Rausch Plantagen Selection (Part 2)

Posted by in Chocolate Reviews on June 30 2009 | Leave A Comment

Note: You can read Deanna’s take on Rausch’s El Cuador and Puerto Cabello bars here.

Having already tasted, enjoyed and reviewed the first four lighter blocks of the Rausch Plantagen variety (cocoa solids ranging from 35% Noumean to 47% Costa Rica), it is now time to try the darker four.

Rausch Plantagen

These beauties include the 60% ‘Amacado’ from Peru, the 70% ‘El Cuador’ from Ecuador, a 75% from Tobago and a serious 80% ‘Tembadoro’ from Trinidad.

Having just attended an informative and enjoyable Chocolate Appreciation class run by Kirsten Tibbals I decided to try the darkest first. She advises that trying the milder ones mean that the palate gets loaded with sugar and is overwhelmed, making it difficult to taste any other tones in the chocolate. As you can see, there is a noticeable difference in colour, with 80% at the top and 60% at the bottom.

Rausch Plantagen

Rightio. The 80% Tembadora from Trinidad in the Caribbean. The cocoa from this area is grown in small plantations, but Rausch are working with the University of the West Indies to continue their work on the world’s largest cocoa genetic database. Nerdy but important. This is a really laid-back dark chocolate without the usual saliva-sucking bitterness that can tend to assail the first taste. Instead, it gives hints of dark, earthy soil, coffee and fine, dusty cocoa. It is dense in texture and slow to melt but a very mild introduction to a chocolate that being 80% is in serious Dark Side territory.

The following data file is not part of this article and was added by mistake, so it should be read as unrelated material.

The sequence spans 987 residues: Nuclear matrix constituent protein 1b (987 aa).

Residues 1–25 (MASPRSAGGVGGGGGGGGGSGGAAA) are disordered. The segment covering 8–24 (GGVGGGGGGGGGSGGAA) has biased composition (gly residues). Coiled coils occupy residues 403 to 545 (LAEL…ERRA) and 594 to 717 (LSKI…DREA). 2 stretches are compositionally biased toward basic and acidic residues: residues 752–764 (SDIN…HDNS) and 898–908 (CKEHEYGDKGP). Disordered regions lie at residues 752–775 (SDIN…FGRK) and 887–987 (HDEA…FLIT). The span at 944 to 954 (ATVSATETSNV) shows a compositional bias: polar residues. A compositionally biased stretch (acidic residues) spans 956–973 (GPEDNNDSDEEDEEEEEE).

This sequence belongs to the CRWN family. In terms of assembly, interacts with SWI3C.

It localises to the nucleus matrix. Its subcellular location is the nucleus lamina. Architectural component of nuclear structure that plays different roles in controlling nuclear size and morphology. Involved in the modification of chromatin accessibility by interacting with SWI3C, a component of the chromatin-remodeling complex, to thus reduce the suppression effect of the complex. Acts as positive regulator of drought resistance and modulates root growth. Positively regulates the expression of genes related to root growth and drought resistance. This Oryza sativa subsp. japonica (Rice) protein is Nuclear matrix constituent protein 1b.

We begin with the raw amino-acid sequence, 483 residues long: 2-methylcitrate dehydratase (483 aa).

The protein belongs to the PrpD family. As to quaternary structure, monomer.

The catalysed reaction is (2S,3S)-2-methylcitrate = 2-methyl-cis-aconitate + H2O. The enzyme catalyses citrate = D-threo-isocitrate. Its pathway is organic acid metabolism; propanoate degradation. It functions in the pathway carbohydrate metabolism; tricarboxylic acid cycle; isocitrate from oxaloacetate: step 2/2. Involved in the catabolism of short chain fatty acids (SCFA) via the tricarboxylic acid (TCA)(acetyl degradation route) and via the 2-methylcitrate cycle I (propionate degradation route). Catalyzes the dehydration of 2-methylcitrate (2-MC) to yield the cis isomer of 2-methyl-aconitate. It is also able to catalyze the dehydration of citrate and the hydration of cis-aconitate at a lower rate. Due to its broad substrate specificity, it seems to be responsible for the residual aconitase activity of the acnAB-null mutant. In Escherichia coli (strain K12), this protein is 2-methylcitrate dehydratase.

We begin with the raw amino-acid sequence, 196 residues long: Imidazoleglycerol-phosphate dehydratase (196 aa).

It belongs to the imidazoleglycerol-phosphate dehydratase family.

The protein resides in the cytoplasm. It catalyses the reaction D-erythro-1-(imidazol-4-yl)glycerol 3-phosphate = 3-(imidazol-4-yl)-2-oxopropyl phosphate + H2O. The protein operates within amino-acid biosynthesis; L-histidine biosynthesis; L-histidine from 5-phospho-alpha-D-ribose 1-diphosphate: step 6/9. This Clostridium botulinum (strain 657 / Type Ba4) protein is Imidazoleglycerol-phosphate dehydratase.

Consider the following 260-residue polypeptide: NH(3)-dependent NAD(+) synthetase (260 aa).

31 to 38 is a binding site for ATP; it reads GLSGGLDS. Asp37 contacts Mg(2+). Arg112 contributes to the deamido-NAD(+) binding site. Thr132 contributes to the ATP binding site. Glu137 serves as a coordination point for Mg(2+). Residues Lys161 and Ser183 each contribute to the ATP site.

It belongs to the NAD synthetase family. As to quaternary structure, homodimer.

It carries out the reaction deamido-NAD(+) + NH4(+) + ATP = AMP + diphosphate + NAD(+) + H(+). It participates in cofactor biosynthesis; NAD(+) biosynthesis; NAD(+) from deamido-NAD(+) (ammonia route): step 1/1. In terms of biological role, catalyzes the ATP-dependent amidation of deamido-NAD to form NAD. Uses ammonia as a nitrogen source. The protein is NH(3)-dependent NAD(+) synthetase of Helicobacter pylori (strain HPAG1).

Tobago 75% is a near geographic neighbour of Trinidad, yet the flavours are quite different. Whilst it too is fairly mild for something so dark, it is much drier on the palate – I needed a drink after just one segment, and there was nowhere near the complexity of flavours that Tembadora has. Whilst there is no bitterness, but the overall effect is a bit too gluggy and heavy.

El Cuador 70% is very, very nice. There are a lot of 70% chocolates out there, and this one can stand proudly alongside the best of them. It has a sweet, smoky flavour with hints of wood, dried grasses and tobacco. Can you tell I’ve done a tasting course?

The 60% Amacado is named after the region in Peru that has with nearly 1,000 families growing the cocoa as part of a cooperative. This one tastes remarkably stronger than 60% and that’s meant in a good way – clearly the cocoa is top quality. Of all four, this is the one that melts most easily, allowing some sweetness to emerge and then a whisper of coffee. This is my favourite. Excellent cocoa taste with a generous inclusion of cocoa butter to allow the flavours to come through with bells on.


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